Passiflora Extract is an extract from Passiflora Incarnata. The common name for this plant is maypop, purple passionflower, or wild apricot. It is a fast-growing vine with striking bluish purple flowers.
Great for sleep and relaxation
Backed by peer-reviewed research
Table of Contents
The Short Answer.
Studies suggest that consumption of Passiflora Extract may improve sleep and provide acute reductions in anxiety.
If you have questions about side effects, talk to your healthcare provider.
Passiflora Extract Benefits
Passiflora Extract is taken as a supplement to improve sleep. Passiflora Extract improves sleep through the acute reduction in symptoms of insomnia and anxiety.
Scientists believe passionflower works by increasing levels of a chemical called gamma aminobutyric acid (GABA) in the brain. GABA counters the activity of neurotransmitters that cause excitement, making you feel more relaxed.
Evidence for the effectiveness of Passiflora Extract
Passiflora extract has a long history of use in traditional medicine. In North America it is commonly consumed as a tea and used as a sedative. In Europe Passiflora is used in the treatment of insomnia and anxiety (1). More recently, academic researchers have started to study its effectiveness.
In one double-blind, placebo-controlled study (2), 41 participants (18–35 years) drank a cup of tea made with Passiflora incarnata and filled out a sleep diary for seven days. 10 of these participants also underwent overnight polysomnography during the final night of the study.
Based on the participants' sleep diaries, sleep quality was significantly better in the tea-drinking group compared to the placebo group (t = 2.70, P < 0.01). This study shows that Passiflora incarnata L. has a potential effect on quality of sleep (2) .
Is Passiflora Extract Safe?
Passion flower is generally recognized as a safe substance (GRAS) by the FDA (3), however due to proposed mechanism of action (increased GABA concentrations in the brain) interactions with sedatives (4), anticoagulants, and monoamine oxidase inhibitors are possible.
A doctor or other healthcare professional should be consulted before taking any new supplements or medications. They can help you understand better any potential interactions and recommend appropriate changes.
Passiflora Caerula vs. Passiflora Incarnata, What’s the difference?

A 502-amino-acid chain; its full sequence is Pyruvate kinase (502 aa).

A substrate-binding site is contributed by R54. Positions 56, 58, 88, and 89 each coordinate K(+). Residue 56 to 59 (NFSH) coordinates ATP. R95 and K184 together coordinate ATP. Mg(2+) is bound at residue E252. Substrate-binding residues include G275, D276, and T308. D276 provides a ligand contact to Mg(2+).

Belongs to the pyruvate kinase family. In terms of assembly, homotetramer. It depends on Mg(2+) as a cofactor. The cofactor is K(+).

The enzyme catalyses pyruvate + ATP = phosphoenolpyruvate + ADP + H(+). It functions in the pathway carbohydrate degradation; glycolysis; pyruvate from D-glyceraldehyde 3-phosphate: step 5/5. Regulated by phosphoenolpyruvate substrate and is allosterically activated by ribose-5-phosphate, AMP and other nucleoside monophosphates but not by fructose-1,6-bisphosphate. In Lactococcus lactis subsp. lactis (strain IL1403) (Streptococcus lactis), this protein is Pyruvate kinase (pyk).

The common name for Passiflora Caerula is “Blue Passionflower'' while Passiflora Incarnata is commonly known as “Purple Passionflower”. To add to the confusion, Passiflora Incarnata is often referred to as simply “Passionflower”. Despite the similarity in their names these two plants are distinct and should not be confused with one another.
If you are looking for a beautiful ornamental plant that acts as a wall-climber or groundcover then Passiflora Caerula has you covered.
How much Passiflora Extract is in Sleep Boost?
Sleep Boost contains 20mg of Passiflora extract per serving combined with 2mg of melatonin. Both of these ingredients are fast-acting and promote restful sleep. Passaflora is naturally calming and melatonin helps to regulate your body’s circadian rhythm to promote a healthy sleep schedule.
1. Miroddi M, Calapai G, Navarra M, Minciullo PL, Gangemi S. Passiflora incarnata L.: ethnopharmacology, clinical application, safety and evaluation of clinical trials. J Ethnopharmacol. 2013 Dec 12;150(3):791-804. doi: 10.1016/j.jep.2013.09.047. Epub 2013 Oct 17. PMID: 24140586.
2. Ngan A, Conduit R. A double-blind, placebo-controlled investigation of the effects of Passiflora incarnata (passionflower) herbal tea on subjective sleep quality. Phytother Res. 2011 Aug;25(8):1153-9. doi: 10.1002/ptr.3400. Epub 2011 Feb 3. PMID: 21294203.
3. "Food Additive Status List". US Food and Drug Administration. 26 August 2021. Retrieved 24 February 2022
4. Carrasco MC, Vallejo JR, Pardo-de-Santayana M, Peral D, Martín MA, Altimiras J. Interactions of Valeriana officinalis L. and Passiflora incarnata L. in a patient treated with lorazepam. Phytother Res. 2009 Dec;23(12):1795-6. doi: 10.1002/ptr.2847. PMID: 19441067.
5. Akhondzadeh S, Naghavi HR, Vazirian M, Shayeganpour A, Rashidi H, Khani M. Passionflower in the treatment of generalized anxiety: a pilot double-blind randomized controlled trial with oxazepam. J Clin Pharm Ther. 2001 Oct;26(5):363-7. doi: 10.1046/j.1365-2710.2001.00367.x. PMID: 11679026.